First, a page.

Classes have started! And so does the boredom. I decided to doodle in my notebook and started to draw some dots in (IMO) an aesthetically pleasing way. I came up with these numbers: Dot Numbers

based on these conditions:
Given (n, m)
1) There must be n dots
2) All dots must lie on an m by m lattice
3) The position of the dots must minimize the spread* from the top left corner
4) The configuration of the dots must be diagonally symmetric as pictured:
Symmetry Example

*Spread (in this context) is defined as the sum of the distances from the top left dot position (whether or not there is a dot there). For example, the spread of the example above is 0 + 1 + 2 + 1 + √2 + 2 + 2√2 = 6 + 3√2

The Challenge

Come up with an algorithm using that uses natural numbers n and m (where it will always be that n <= m^2) to generate a configuration of dots that follow all the rules above.

Input can be received via STDIN, command-line argument, or function parameter.

Output the pattern to STDOUT or return a string with newlines. Any two different characters may be used in the output. (e.g.


is the same as


Shortest Code in Bytes Wins


STDIN: 6 3


The Challenge has Ended!!!

After seven days I decided to declare the winner, but first some special awards!
Fastest code goes to... orlp with his submission in Pyth !
Slowest code goes to... orlp with his submission in Pyth !
Most straightforward code goes to... orlp with his submission in Pyth !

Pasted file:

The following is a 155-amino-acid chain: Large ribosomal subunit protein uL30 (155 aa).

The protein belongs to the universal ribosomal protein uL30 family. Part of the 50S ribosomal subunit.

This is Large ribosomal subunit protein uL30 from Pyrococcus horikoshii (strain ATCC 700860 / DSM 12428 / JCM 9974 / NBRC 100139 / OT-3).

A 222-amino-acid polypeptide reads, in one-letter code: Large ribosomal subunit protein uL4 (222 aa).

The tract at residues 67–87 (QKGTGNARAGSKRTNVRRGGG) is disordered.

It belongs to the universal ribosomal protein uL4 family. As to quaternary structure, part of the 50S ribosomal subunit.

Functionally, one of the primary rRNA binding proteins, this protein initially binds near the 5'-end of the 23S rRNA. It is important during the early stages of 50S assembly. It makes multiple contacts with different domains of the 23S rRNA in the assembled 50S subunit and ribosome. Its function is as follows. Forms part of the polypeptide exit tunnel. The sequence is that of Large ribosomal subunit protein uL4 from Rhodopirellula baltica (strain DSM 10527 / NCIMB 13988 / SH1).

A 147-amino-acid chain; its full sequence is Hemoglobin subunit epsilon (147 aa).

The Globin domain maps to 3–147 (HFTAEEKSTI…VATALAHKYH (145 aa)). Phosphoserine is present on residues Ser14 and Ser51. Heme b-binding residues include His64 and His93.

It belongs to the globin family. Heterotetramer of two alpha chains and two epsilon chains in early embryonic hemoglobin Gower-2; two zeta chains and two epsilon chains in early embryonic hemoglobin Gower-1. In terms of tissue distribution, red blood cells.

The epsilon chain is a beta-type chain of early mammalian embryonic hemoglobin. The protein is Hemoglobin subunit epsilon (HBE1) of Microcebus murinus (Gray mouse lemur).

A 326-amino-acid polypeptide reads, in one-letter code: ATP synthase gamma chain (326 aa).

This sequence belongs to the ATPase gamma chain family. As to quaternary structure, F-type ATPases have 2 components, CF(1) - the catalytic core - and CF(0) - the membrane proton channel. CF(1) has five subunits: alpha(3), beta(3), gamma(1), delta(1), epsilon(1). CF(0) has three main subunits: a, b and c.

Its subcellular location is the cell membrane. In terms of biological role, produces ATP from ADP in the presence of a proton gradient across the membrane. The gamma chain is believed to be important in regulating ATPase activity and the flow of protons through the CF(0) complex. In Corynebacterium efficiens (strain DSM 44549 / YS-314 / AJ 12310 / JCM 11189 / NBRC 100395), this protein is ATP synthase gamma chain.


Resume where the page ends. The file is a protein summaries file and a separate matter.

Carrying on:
Most confusing code goes to... orlp with his submission in Pyth !
Longest Code goes to... orlp with his submission in Pyth !

And last but not least

Shortest code goes to......... orlp with his submission in Pyth !


  • \$\begingroup\$ I updated the conditions so that 10 3 will never be an input. Also 0 is not a natural number so 0 0 will also never be an input \$\endgroup\$ Sep 15, 2015 at 0:32
  • 2
    \$\begingroup\$ natural numbers is ambiguous. The set-theoretic definition of natural number, e.g., includes 0. To avoid confusion, it's preferable to use (strictly) positive integers. \$\endgroup\$
    – Dennis
    Sep 15, 2015 at 3:26
  • \$\begingroup\$ @Dennis Also, if one specifically wants to include zero, nonnegative integers are a good choice. \$\endgroup\$ Sep 15, 2015 at 4:47
  • \$\begingroup\$ What if there there are several valid solutions? E.g. 24 6. \$\endgroup\$ Sep 15, 2015 at 8:37
  • \$\begingroup\$ @steveverrill I think they're sqrt(1^2+2^2)=sqrt(5) \$\endgroup\$
    – Cabbie407
    Sep 15, 2015 at 16:13

1 Answer 1


Pyth, 37 bytes


Slow solution. Generates all possible pairs of [0, m), generate all possible n-combinations of those pairs (without repetition). Filter each combination of pairs such that if P is in the combination, so is reverse(P). This guarantees diagonal symmetry. Sort by the sum of distances to the origin. Decode the pairs of numbers as base-m numbers, giving a list of indices. Create a string of spaces except for those indices, putting quotation marks instead. Finally chop into m pieces and join by newlines. Creates outputs like such:


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